President Obama and his wife Michelle are visiting the United Kingdom and Europe. In between what must be some pretty intensive discussions about how to better run the world, the first couple are seeing the sites and tasting the tastes.
Obama’s Irish Ancestry
The trip began on Monday in Ireland where Obama was greeted like a long lost relative, which it turns out he is. Along with 37 million other Americans, Obama can trace his ancestry back to Ireland. The president’s great -great-great-grandfather, Falmouth Kearney, on his mother’s side was from a small town about forty miles from Dublin called Moneygall in County Offaly.
“This is a homecoming of sorts for President Obama,” Ben Rhodes, the Deputy National Security Advisor for Strategic Communications said. “He’s very excited to see this small town in Ireland from which he has roots, and we’re very much looking forward to seeing some of the people of Moneygall and making a stop there.”
On Tuesday Obama arrived in England where Queen Elizabeth and her husband the Duke of Edinburgh welcomed the president and the first lady during a formal ceremony at Buckingham Palace. There was one awkward moment when during a toast to the Queen the orchestra began to play before the president was finished with his statement. Rather than pausing and waiting until the music stopped, Obama continued on, oblivious to the displeasure the Royals seemed to feel while the president continued talking during the playing of their country’s anthem, “God Save the Queen.” (In America the tune is called ‘My Country ‘tis of Thee.’)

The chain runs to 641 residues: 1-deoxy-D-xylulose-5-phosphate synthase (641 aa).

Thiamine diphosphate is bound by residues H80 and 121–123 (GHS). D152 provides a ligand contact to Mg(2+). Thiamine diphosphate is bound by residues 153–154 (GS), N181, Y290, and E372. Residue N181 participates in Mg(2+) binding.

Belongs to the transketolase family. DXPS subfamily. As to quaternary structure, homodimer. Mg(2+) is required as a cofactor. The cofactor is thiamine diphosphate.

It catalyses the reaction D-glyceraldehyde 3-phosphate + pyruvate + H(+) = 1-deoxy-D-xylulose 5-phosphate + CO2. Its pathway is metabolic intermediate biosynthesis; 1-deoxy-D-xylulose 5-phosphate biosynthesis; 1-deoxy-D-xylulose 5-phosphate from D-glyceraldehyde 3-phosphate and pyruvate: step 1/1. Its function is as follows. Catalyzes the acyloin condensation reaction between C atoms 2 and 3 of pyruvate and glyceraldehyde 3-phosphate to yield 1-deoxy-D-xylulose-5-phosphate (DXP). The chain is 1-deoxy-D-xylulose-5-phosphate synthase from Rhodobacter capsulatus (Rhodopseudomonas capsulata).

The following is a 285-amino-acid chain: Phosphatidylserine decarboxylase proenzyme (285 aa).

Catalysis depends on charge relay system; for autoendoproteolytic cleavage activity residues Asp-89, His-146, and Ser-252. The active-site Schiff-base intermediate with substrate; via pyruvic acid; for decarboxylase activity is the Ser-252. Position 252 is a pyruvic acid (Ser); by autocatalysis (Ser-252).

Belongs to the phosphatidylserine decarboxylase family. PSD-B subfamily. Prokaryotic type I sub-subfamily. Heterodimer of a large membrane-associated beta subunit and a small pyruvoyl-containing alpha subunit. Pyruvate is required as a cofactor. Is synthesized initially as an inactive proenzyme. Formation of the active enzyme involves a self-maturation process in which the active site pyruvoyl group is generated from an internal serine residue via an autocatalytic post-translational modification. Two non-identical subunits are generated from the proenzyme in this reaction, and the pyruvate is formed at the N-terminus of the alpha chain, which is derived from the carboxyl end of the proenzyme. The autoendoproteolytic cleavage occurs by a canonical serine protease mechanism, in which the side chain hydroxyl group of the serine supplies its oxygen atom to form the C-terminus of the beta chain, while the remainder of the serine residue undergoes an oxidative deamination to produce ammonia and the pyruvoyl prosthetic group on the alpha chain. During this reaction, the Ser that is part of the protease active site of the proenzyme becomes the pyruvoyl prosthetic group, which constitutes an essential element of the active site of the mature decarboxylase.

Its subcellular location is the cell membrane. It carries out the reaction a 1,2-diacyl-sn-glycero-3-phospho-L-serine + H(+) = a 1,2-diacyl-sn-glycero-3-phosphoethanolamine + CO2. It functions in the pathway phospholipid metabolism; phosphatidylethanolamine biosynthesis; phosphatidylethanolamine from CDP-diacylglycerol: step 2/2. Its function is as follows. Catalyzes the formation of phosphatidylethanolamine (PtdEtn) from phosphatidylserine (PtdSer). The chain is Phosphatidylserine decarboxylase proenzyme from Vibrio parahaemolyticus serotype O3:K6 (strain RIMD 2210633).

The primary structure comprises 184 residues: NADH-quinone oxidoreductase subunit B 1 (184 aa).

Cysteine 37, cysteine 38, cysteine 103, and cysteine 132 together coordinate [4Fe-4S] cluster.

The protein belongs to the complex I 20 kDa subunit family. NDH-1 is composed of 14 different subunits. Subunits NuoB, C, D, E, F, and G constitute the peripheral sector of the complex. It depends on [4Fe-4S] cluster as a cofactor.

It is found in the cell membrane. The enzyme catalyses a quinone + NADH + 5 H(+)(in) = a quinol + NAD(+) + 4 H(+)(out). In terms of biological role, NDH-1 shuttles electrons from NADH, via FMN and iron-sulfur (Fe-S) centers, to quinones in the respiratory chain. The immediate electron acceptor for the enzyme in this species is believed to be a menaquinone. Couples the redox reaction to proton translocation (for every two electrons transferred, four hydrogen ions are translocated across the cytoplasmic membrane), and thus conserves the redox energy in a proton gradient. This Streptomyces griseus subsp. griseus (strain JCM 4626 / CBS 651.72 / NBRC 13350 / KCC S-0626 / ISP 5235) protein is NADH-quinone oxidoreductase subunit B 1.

Living in the Past?
After lunch with Her Majesty, the Obamas visited Westminster Abbey, where there was held a wreath-laying ceremony at the Grave of the Unknown Warrior. Curiously, the date that president Obama put to the guest book in which he wrote “It is a great privilege to commemorate our common heritage, and common sacrifice” was May 24, 2008. Its true 2008 was a good year for him, but not THAT good.
That’s Real Good Wine
Dinner with the Royals later that day was a treat even for the mega -wealthy, apparently, where $1,000 a bottle wine was sipped along with their fabulastic dinner. Among the more ordinary wines in the $150 to $200 per bottle range which were served was a bank-busting specialty, an Echezeaux Grand Cru 1990, Domaine de la Romanee-Conti, estimated to be worth between $1,000 and $1,700 a bottle in the US.The Obamas will spend Wednesday in England, leaving for France on Thursday for a meeting of the G8. From France the trip continues to Poland, where the Obamas will spend time in Warsaw on Friday and Saturday.